The chief negotiator for the Teamsters union announced that a tentative accord has been reached with YRC Worldwide for a new collective bargaining agreement covering 24,000 drivers and freight handlers at YRC Freight, one of the nation’s largest less-than-truckload carriers, and two of YRC’s regional freight carriers, New Penn Motor Express and USF Holland.
The deal, which is still subject to a review by union leaders and a ratification vote by rank-and-file union members, would resolve a nearly decadelong labor impasse between the Teamsters and one of the few remaining unionized freight carriers in the United States.
YRC and the Teamsters have been operating under an agreement that was originally negotiated in 2010 but not ratified until January 2014. The contract included cuts in wages and benefits as part of an effort to help the company recover from the economic downturn in 2009.
The existing labor contract was set to expire March 31, but was extended to May 31 to allow time to work out specific contract language and resolve supplemental issues, according to the Teamsters union. The extension will also allow time for a vote on the final contract.
“The parties have worked incredibly hard to reach a new tentative agreement in principle,” said Ernie Soehl, national freight director and co-chair of the Teamsters National Freight Industry Negotiating Committee, in a statement released March 21. “There were a lot of issues, history and emotions involved with these negotiations.”
The #Teamsters National Freight Industry Negotiating Committee (TNFINC) and YRCW companies, @YRCFreightLTL, New Penn and Holland, have reached a tentative agreement in principle for a new collective bargaining agreement. Read more here: https://t.co/If6umjoUNz pic.twitter.com/teq8qMBAc9— Teamsters (@Teamsters) March 22, 2019
Although no details were released, Soehl added, “We certainly got creative, but I believe we got every penny we could have and that this contract will improve Teamster lives.”
A spokesperson for YRC declined to comment on the Teamsters statement or provide any further details about the tentative agreement.
In January, however, in a conference call with investment analysts after YRC Worldwide reported 2018 financial results, CEO Darren Hawkins said the company was “highly focused on reaching an agreement that is good for our employees, customers and shareholders.”
He added, “We will continue to move the business forward through a focus on pricing discipline, new equipment and technology, network optimization and the utilization of Henry Logistics to grow revenue at our asset companies, while also expanding the asset-light options to present a one-stop shop for our customer base.”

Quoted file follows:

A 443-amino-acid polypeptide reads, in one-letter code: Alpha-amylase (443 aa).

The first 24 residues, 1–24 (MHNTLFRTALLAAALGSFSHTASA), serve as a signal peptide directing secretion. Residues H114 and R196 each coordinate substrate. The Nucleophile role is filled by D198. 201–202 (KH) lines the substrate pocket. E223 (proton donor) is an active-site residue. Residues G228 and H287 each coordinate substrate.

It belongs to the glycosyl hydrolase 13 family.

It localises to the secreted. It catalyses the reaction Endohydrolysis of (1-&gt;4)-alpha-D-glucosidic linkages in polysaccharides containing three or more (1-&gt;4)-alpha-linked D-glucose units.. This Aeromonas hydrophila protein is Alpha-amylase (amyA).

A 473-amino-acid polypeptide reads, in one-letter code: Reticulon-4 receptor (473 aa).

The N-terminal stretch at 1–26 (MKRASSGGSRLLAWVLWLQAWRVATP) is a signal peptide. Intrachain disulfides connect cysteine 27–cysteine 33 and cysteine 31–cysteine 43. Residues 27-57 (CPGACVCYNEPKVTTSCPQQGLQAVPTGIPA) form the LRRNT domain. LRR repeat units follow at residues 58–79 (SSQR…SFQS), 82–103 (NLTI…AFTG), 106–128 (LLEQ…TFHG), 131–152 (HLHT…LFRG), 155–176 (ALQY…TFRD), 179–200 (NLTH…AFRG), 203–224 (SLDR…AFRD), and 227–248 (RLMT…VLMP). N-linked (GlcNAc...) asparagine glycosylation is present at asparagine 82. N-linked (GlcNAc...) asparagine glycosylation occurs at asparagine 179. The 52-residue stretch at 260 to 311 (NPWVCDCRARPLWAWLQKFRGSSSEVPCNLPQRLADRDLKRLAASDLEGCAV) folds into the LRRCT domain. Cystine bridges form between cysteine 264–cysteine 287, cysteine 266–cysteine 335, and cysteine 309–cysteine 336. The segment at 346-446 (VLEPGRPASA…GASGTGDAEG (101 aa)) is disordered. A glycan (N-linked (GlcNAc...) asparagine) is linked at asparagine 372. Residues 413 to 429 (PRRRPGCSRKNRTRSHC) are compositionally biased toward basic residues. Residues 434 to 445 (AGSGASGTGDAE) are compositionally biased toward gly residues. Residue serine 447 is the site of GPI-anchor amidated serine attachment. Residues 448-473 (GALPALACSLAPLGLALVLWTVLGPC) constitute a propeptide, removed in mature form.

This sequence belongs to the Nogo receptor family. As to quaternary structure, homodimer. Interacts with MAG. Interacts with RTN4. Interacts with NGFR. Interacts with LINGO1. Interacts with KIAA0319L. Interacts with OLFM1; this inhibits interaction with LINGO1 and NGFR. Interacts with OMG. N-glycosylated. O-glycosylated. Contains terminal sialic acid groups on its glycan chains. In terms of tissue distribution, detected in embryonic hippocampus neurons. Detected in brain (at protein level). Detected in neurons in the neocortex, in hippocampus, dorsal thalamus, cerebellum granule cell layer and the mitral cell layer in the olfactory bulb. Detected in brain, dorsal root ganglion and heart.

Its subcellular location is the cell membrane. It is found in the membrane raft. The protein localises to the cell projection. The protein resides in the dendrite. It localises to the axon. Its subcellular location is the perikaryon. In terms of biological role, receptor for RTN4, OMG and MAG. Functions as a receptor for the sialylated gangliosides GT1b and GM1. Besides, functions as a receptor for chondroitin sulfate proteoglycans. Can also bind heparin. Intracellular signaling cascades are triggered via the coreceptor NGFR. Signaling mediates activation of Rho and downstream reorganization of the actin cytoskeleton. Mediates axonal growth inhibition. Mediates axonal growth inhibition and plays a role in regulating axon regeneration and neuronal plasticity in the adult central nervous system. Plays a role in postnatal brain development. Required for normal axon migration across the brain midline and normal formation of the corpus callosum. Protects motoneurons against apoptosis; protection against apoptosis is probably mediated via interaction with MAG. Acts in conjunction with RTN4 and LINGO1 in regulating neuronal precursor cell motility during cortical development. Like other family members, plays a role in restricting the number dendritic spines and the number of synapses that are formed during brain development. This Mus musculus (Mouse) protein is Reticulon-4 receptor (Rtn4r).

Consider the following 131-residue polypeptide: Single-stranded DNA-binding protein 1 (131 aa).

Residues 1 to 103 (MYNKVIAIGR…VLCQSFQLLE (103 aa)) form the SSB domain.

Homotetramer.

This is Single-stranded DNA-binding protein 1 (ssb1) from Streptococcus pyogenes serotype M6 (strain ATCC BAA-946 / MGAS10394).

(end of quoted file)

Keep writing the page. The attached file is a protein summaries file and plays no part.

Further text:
YRC Worldwide reported net income of $24.5 million in 2018 compared with a net loss of $10.8 million in 2017. Total revenue rose 4.1% to $5.09 billion from $4.89 billion.
Investment analysts have projected improved earnings for the company in 2019 and 2020, and the prospect of labor peace was well-received on Wall Street, especially in the wake of the unexpected closing in February of New England Motor Freight, a major regional LTL carrier in the Northeast.
“After New England Motor Freight left the market, I know a lot of shippers were concerned about YRC and their union negotiations,” said Michael Regan, an industry consultant at TranzAct Technologies in Elmhurst, Ill. “Count us among those that breathed a huge sigh of relief when YRC announced that they had made significant progress in the negotiations and the deadline was extended until May 31. It looks like they will have an agreement ratified well before the deadline.”
In addition to the talks on a new contract, officials from YRC and the Teamsters have agreed to experiment with changes designed to stabilize the workforce and improve the efficiency of freight operations.
In November, the two sides launched two pilot programs. One created driver positions for employees without commercial driver licenses to make local deliveries. The other extended the time that pickup and delivery drivers could work from 60 hours over a seven-day period to 70 hours in eight days with a 34-hour restart.
Corban Matney, a road driver for YRC Freight in Effingham, Ill., told Transport Topics that he wants “a fair deal” that restores wages that were given back to help the company. He also wants the union to negotiate future raises and a “sizable contribution” to the Teamsters pension plans.
The tentative deal with Overland Park, Kan.-based YRC comes a year after Teamsters officials reached an agreement with ABF Freight, a subsidiary of ArcBest in Fort Smith, Ark., and five months after Teamsters-represented employees at UPS Freight approved a new contract.
YRC Worldwide ranks No. 6 on the Transport Topics Top 100 list of largest for-hire carriers in North America and YRC Freight ranks No. 2 on TT’s list of the top for-hire carriers in the less-than-truckload freight sector.